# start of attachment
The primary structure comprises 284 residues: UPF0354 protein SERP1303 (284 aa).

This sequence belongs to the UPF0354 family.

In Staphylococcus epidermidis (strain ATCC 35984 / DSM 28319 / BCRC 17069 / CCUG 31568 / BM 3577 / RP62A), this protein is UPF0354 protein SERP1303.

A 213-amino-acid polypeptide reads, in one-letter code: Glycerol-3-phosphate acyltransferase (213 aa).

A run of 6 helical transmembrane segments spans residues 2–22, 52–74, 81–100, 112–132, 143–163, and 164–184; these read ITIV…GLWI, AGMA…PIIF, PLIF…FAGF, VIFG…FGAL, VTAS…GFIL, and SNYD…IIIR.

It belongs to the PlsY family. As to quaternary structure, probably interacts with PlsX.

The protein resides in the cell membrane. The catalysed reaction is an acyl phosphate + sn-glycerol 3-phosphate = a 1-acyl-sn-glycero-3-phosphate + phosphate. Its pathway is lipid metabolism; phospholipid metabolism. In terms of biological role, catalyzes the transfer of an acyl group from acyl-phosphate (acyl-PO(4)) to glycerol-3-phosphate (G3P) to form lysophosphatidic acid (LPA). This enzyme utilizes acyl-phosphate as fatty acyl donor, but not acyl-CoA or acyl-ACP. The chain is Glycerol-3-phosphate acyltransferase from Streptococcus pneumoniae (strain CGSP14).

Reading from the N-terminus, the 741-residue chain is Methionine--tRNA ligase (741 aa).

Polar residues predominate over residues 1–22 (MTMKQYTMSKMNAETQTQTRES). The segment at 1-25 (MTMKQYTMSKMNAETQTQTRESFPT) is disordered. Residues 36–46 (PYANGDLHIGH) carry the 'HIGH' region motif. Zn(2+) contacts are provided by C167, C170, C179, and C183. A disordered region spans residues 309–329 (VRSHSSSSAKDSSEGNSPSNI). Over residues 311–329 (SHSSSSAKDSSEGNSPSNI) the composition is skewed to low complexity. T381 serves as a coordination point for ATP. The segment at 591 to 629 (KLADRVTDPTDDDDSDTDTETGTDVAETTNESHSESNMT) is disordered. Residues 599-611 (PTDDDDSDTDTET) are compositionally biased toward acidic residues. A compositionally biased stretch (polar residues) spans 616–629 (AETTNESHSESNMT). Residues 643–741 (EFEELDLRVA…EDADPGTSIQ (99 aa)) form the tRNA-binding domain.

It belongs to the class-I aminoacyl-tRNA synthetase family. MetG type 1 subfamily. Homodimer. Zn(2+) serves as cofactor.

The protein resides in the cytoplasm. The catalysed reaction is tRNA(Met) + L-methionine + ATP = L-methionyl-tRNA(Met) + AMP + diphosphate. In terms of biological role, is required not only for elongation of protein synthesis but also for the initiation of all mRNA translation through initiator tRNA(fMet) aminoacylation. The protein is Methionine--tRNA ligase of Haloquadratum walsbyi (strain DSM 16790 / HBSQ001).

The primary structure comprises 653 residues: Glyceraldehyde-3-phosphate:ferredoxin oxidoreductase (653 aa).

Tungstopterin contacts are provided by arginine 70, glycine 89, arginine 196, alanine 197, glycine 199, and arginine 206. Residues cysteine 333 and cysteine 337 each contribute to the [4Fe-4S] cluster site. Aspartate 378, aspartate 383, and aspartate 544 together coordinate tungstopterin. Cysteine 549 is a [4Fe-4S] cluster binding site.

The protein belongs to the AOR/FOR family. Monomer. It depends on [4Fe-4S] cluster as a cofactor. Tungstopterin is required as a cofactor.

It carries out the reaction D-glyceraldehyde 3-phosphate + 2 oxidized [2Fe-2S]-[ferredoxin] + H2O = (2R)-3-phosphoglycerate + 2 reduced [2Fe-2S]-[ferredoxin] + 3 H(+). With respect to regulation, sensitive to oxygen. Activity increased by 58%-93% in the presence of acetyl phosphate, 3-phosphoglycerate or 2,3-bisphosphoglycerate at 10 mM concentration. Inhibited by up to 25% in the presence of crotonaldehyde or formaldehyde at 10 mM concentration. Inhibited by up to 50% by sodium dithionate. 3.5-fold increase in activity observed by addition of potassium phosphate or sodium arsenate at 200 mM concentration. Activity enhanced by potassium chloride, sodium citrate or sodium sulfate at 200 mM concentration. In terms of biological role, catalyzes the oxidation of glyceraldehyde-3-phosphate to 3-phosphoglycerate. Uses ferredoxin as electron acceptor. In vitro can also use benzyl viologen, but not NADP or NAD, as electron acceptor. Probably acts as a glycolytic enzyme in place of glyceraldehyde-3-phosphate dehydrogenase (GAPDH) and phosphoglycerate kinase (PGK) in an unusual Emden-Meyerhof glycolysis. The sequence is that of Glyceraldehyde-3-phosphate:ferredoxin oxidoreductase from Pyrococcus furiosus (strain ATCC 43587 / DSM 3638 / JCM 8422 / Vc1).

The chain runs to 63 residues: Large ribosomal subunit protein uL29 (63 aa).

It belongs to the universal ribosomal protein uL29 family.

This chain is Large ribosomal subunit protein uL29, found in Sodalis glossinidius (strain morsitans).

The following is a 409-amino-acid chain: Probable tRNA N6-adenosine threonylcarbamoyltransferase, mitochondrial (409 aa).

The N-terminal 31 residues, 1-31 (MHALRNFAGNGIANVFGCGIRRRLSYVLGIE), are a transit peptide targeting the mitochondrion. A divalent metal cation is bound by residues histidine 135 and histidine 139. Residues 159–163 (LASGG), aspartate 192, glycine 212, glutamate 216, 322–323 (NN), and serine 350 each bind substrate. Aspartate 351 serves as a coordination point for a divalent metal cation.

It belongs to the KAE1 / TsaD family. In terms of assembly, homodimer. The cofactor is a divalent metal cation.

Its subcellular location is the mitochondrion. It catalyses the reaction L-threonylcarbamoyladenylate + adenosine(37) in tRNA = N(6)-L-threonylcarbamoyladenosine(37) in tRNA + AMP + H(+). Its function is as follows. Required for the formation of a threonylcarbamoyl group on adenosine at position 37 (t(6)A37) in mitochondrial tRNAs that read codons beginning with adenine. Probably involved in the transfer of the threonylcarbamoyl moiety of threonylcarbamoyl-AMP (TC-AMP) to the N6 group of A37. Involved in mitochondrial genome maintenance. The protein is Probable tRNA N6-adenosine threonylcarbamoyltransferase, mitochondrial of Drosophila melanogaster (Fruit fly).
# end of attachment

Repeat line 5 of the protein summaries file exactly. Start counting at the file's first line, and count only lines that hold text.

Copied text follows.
A run of 6 helical transmembrane segments spans residues 2–22, 52–74, 81–100, 112–132, 143–163, and 164–184; these read ITIV…GLWI, AGMA…PIIF, PLIF…FAGF, VIFG…FGAL, VTAS…GFIL, and SNYD…IIIR.